After spending some time watching the goldfinches in the field, I turned around to start heading back, and back to work. Just as I was nearing the corner of the field I happened across a large flock of birds. I couldn’t tell what most of them were, so I started pishing to draw them out. Well. That did not go over well with this guy. I assume there were little Indigo Bunting fledglings somewhere nearby and he was getting upset over my presence, and further aggravated by my pishing. He sat there and chipped and chipped at me for a bit, before retreating to a shrub a bit further back. You can actually see in this photo he’s eating a seed at the same time as telling me how upset he is with me.
The chickadees, on the other hand, are more curious than upset. You can almost always get a flock of chickadees to come in to check you out when you pish at them, and they’ll come in remarkably close if you’re standing in vegetation – almost too close for me to focus on with my 300mm lens. Eventually, once they determine that it’s just some crazy kook making weird noises with her mouth, they move away and carry on with whatever they’d been doing at the time.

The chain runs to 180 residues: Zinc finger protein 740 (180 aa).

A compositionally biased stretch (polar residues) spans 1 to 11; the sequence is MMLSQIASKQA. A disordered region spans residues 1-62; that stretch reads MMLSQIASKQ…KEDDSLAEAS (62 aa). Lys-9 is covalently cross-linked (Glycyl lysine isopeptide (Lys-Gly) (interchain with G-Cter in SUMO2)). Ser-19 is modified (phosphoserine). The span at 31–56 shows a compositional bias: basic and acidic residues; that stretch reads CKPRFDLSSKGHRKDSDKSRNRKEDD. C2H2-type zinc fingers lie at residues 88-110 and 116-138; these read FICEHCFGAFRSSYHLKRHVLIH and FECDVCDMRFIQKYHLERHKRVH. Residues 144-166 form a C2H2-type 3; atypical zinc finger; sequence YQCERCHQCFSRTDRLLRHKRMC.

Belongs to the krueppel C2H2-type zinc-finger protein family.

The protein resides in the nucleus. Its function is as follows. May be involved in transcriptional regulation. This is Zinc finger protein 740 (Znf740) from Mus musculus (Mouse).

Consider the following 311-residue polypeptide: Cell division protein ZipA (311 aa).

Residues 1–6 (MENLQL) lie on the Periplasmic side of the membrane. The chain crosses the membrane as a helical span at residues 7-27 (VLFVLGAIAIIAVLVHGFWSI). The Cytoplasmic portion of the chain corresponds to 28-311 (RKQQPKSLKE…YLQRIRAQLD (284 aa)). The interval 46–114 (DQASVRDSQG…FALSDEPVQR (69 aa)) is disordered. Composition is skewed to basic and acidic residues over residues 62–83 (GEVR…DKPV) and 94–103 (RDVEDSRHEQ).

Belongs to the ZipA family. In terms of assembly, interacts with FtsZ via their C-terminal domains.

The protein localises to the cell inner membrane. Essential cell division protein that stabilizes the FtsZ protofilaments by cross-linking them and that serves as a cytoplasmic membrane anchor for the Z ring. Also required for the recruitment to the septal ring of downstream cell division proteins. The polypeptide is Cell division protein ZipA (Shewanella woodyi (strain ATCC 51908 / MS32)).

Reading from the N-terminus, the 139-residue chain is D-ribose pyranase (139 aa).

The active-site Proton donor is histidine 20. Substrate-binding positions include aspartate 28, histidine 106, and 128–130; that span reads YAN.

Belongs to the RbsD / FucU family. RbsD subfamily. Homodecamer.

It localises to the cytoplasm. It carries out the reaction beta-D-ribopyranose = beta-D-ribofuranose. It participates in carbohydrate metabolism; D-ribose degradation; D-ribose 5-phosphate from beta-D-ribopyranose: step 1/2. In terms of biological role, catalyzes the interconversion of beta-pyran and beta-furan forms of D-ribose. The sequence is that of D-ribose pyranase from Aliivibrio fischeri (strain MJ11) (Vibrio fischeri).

The Chipping Sparrows were also curious about what was going on. In fact, the only birds to really be alarmed were the buntings. There were lots of chippers about, they seemed to make up the bulk of the flock. It’s interesting that they’ve been the most abundant sparrow in our area, it surprises me a bit. I would have expected Song or White-throated to be more common in our predominantly forested area, as I think of chippers as shrub birds, but I guess early successional forests have a lot of undergrowth that would suit them well, too. We’re also in the primary hotspot for Eastern Towhees in the province, but have only heard one since we arrived; I expect we’ll see more when they start to migrate.